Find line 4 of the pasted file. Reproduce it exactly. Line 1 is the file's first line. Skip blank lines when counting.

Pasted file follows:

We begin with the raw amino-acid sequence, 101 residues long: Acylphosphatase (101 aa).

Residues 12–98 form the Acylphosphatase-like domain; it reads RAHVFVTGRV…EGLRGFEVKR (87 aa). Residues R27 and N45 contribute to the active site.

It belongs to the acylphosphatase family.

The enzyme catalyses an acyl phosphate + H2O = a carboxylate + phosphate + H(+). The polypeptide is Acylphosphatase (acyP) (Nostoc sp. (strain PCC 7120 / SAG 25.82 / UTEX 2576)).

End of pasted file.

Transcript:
The enzyme catalyses an acyl phosphate + H2O = a carboxylate + phosphate + H(+). The polypeptide is Acylphosphatase (acyP) (Nostoc sp. (strain PCC 7120 / SAG 25.82 / UTEX 2576)).